Management of common household toxins (Proceedings)


Management of common household toxins (Proceedings)

Nov 01, 2009

  • The initial approach to the poisoned patient includes major organ system assessment and stabilization.
  • Gastric evacuation can be achieved by induction of emesis, gastric lavage, or whole bowel irrigation.
  • Activated charcoal is an adsorbent that binds toxins and facilitates excretion through the gastrointestinal tract.
  • Cathartics often are used in combination with activated charcoal and decrease the absorption of toxins by shortening gastrointestinal transit time.
  • Other methods exist to enhance elimination of toxins but are not widely recommended because of their potential harmful effects or limited availability.

Key therapeutic points

Immediate assessment of the patient should be performed to evaluate vital signs and major body systems. Appropriate therapy should be initiated to stabilize the cardiovascular, respiratory, and neurologic systems. In the event of a witnessed ingestion, it may be appropriate to administer an antidote immediately. However, in many cases an antidote does not exist or the exact toxic agent is not known. Therefore, when treating the poisoned patient, decontamination often becomes the most effective means of therapy. Depending on the route of exposure, several methods of decontamination may be used to eliminate the toxin and prevent continued absorption. Further symptomatic and supportive care should be tailored to the needs of the individual patient.

Gastrointestinal decontamination is used to limit exposure to ingested toxins and traditionally has consisted of gastric emptying followed by the administration of agents to hasten toxin elimination. Methods of gastric evacuation include emesis induction and gastric lavage. Following gastric evacuation, activated charcoal may be administered to adsorb residual toxin. Cathartics such as sorbitol are commonly used in conjunction with activated charcoal to shorten gastrointestinal transit time and hasten elimination of ingested toxins.


Emetics act either locally to cause gastric irritation or centrally at the chemoreceptor trigger zone to induce vomiting. A number of factors should be considered before inducing emesis including time of ingestion, agent ingested, and clinical status of the patient. Most emetics are effective only if given within 1 to 2 hours of ingestion, and induction of emesis does not eliminate the need for additional therapies, because emetics are successful at retrieving only a fraction of the gastric contents. Emesis is contraindicated with ingestion of petroleum distillates, corrosive agents, or sharp objects because of the risk of aspiration and damage to the esophagus. Emesis should not be induced in animals with altered mentation or seizures because of the possibility of aspiration, in animals that are already vomiting, and in animals with preexisting health conditions such as significant cardiac disease, epilepsy, or recent abdominal surgery.

Hydrogen peroxide administered orally is used frequently to induce vomiting in cats and dogs. Because of its availability and low cost, hydrogen peroxide is often recommended to pet owners for use at home to promote rapid removal of ingested toxins. The dosage is 1 to 2 ml/kg, (not to exceed 3 tbsp even in large dogs), administered with a syringe or turkey baster. Administration of hydrogen peroxide results in vomiting by triggering gastric irritation and is usually effective within minutes. The dose may be repeated once if emesis is not achieved. The use of more concentrated or higher doses of hydrogen peroxide is not advised, because it may lead to severe vomiting, mucosal irritation or ulceration, and salivation.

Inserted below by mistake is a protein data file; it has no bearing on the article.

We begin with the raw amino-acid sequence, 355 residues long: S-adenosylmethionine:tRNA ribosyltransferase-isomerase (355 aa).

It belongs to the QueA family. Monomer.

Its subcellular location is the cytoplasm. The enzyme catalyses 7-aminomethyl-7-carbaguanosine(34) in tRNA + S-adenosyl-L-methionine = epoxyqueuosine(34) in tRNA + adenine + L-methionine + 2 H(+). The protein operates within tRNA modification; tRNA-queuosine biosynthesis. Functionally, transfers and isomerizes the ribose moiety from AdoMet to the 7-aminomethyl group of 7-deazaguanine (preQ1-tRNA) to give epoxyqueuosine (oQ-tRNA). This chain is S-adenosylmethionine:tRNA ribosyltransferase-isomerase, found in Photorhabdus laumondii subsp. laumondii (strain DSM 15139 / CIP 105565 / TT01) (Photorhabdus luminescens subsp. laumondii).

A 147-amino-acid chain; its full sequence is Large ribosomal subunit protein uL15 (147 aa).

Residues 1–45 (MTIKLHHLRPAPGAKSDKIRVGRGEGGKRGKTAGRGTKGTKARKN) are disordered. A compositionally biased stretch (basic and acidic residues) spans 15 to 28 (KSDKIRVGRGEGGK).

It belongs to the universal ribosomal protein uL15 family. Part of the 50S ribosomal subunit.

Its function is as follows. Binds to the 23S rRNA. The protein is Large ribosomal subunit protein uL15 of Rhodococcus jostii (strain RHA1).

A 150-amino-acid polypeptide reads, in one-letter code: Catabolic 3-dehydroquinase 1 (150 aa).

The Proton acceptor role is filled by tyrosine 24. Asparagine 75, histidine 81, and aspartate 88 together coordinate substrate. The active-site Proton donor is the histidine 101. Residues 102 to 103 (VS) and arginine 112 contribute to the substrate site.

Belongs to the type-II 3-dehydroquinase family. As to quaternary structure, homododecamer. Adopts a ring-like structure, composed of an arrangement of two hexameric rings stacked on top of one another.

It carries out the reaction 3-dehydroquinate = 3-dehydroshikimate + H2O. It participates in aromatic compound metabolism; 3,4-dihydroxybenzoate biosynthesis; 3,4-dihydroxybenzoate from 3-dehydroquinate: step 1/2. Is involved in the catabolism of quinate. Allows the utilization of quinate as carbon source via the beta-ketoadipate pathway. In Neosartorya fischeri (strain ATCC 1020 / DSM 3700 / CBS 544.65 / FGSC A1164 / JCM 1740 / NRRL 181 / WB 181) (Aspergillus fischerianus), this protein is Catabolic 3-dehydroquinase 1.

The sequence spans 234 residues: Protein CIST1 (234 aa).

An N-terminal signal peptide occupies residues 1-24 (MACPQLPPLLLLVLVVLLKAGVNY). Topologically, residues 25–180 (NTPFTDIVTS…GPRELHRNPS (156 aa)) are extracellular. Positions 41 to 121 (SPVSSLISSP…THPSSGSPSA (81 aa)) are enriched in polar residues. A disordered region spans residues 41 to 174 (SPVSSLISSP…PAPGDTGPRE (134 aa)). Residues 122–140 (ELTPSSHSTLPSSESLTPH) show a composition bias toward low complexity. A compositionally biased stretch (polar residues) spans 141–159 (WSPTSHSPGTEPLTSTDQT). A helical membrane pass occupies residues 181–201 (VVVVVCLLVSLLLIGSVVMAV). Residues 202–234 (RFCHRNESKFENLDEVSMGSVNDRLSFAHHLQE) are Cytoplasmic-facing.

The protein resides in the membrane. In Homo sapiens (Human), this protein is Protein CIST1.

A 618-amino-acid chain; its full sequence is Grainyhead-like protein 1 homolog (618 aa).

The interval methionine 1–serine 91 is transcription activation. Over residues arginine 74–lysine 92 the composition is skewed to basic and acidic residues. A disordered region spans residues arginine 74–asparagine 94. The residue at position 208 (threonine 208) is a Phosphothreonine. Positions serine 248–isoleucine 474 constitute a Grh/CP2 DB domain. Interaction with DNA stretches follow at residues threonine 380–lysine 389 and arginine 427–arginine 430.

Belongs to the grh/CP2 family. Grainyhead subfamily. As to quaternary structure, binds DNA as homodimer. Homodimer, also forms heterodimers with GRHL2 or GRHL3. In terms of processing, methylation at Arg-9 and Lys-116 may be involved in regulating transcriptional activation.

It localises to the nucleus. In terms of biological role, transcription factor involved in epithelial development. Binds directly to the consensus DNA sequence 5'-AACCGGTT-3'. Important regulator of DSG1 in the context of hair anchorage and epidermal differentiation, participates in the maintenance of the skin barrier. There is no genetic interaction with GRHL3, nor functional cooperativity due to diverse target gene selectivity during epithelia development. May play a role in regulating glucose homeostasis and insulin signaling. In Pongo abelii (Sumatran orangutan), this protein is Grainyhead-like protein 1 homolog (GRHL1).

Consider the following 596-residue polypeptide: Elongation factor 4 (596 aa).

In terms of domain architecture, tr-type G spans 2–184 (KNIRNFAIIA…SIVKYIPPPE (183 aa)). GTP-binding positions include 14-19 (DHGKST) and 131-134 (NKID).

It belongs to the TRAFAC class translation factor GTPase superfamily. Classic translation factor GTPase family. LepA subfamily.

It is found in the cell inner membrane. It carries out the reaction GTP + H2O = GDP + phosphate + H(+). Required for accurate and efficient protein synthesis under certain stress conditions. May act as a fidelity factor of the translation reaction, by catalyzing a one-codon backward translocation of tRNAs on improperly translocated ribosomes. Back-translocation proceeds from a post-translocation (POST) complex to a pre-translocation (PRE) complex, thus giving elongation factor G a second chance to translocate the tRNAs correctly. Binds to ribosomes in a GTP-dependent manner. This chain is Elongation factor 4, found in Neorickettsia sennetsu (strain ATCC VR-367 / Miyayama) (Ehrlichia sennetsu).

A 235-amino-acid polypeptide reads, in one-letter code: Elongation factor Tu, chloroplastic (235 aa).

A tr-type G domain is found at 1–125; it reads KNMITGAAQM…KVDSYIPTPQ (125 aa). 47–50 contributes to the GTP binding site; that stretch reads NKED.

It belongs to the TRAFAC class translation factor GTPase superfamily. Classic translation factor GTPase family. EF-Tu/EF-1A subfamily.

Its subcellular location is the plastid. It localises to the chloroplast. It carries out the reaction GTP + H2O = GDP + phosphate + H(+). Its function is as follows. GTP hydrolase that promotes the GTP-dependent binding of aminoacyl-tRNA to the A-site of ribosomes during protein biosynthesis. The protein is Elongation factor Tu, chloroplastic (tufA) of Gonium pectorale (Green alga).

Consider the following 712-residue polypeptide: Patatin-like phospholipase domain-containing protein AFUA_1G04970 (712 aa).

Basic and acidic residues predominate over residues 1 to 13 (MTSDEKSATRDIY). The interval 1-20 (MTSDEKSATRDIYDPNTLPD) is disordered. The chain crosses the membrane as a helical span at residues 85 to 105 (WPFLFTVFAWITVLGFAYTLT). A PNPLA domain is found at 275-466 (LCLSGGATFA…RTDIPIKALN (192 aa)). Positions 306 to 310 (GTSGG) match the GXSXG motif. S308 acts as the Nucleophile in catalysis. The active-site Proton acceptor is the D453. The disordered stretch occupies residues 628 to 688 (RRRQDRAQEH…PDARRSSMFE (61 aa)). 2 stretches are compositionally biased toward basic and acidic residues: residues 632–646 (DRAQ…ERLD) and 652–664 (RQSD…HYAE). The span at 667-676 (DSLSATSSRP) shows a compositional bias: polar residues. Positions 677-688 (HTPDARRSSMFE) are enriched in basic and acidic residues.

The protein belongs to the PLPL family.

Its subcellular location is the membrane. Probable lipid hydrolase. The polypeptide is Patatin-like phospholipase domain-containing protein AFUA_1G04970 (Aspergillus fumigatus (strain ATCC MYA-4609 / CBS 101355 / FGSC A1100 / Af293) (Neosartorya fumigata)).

Apomorphine hydrochloride is a synthetic opiate that stimulates dopamine receptors in the chemoreceptor trigger zone to induce vomiting. Apomorphine is considered by many veterinarians to be the emetic of choice in dogs, but its use in cats is unreliable. The recommended dosage in dogs is 0.03-0.04 mg/kg intravenously or intramuscularly. Apomorphine may also be administered conjunctivally by crushing a portion of a tablet (approximately 0.25 mg/kg) and dissolving it in a few drops of water. The conjunctival sac is then rinsed after emesis has occurred to prevent ongoing vomiting. Adverse effects associated with apomorphine include protracted vomiting, restlessness, excitement, and central nervous system depression. Naloxone may be used to the reverse the central nervous system depression but does not inhibit the emetic effects.

Another emetic that can be used is xylazine hydrochloride, an α2-adrenergic agonist. The recommended dosage for emesis in cats is 0.44 to 1.1 mg/kg administered intramuscularly or subcutaneously. Adverse effects include sedation, bradycardia, arrhythmias, and muscle tremors. Once emesis has been achieved, the effects of the drug can be reversed with yohimbine hydrochloride at a dosage of 0.25 to 0.5 mg/kg intramuscularly. Xylazine does not reliably produce emesis in dogs.

The administration of syrup of ipecac, liquid dishwashing detergents, and table salt (sodium chloride) are not recommended. Syrup of ipecac has a narrow therapeutic index in dogs and safer options are available. Excessive quantities of salt may result in hypernatremia and seizures. Attempts by pet owners to "gag" their pets are also unreliable and may be dangerous to both the patient and the pet owner.